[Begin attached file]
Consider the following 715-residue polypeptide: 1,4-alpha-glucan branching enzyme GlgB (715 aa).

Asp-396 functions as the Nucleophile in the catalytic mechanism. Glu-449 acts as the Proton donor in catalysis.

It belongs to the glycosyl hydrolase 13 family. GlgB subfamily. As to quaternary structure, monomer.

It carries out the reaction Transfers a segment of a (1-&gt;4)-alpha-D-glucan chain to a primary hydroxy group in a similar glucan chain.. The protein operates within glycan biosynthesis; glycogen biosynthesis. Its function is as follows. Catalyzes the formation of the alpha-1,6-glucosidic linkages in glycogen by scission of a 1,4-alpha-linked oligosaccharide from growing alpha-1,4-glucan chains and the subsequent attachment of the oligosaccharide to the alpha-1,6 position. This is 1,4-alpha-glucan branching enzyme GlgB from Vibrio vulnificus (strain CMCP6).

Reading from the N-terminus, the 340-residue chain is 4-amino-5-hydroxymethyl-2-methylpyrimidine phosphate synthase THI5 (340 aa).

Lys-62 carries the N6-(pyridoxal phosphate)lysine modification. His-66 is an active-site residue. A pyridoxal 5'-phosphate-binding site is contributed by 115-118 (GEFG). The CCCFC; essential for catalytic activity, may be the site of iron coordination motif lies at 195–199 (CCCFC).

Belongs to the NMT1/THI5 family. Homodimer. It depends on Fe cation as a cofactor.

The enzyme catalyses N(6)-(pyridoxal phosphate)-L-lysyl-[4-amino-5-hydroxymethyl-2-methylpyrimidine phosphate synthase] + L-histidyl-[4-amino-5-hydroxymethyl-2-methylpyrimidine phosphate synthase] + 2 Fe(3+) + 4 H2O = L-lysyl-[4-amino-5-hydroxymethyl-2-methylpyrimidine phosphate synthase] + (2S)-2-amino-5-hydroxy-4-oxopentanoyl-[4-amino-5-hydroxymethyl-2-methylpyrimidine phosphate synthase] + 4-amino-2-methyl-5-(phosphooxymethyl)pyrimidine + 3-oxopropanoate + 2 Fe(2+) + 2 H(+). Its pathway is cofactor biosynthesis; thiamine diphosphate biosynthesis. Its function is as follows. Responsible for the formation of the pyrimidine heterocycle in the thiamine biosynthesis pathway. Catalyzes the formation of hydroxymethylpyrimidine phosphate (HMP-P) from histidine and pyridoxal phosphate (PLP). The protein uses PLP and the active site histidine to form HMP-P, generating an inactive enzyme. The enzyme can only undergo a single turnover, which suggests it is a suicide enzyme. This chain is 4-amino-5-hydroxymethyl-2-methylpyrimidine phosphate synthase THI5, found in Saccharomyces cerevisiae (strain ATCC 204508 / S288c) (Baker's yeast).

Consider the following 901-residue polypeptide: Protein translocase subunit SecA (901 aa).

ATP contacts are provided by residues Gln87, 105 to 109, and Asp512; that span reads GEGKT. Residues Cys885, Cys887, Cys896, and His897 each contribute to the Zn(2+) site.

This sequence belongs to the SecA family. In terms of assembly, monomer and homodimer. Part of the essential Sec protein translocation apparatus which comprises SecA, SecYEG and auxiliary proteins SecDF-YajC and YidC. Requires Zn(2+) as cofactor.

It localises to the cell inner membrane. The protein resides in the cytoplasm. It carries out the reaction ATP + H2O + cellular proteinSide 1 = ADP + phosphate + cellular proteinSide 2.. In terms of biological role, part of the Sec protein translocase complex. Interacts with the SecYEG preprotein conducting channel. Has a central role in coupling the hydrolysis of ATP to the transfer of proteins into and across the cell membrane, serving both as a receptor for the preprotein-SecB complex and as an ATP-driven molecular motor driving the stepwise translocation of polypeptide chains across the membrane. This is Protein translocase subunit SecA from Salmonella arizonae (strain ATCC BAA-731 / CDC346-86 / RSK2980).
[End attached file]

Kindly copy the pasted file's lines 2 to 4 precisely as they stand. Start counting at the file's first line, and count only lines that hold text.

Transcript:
Asp-396 functions as the Nucleophile in the catalytic mechanism. Glu-449 acts as the Proton donor in catalysis.

It belongs to the glycosyl hydrolase 13 family. GlgB subfamily. As to quaternary structure, monomer.

It carries out the reaction Transfers a segment of a (1-&gt;4)-alpha-D-glucan chain to a primary hydroxy group in a similar glucan chain.. The protein operates within glycan biosynthesis; glycogen biosynthesis. Its function is as follows. Catalyzes the formation of the alpha-1,6-glucosidic linkages in glycogen by scission of a 1,4-alpha-linked oligosaccharide from growing alpha-1,4-glucan chains and the subsequent attachment of the oligosaccharide to the alpha-1,6 position. This is 1,4-alpha-glucan branching enzyme GlgB from Vibrio vulnificus (strain CMCP6).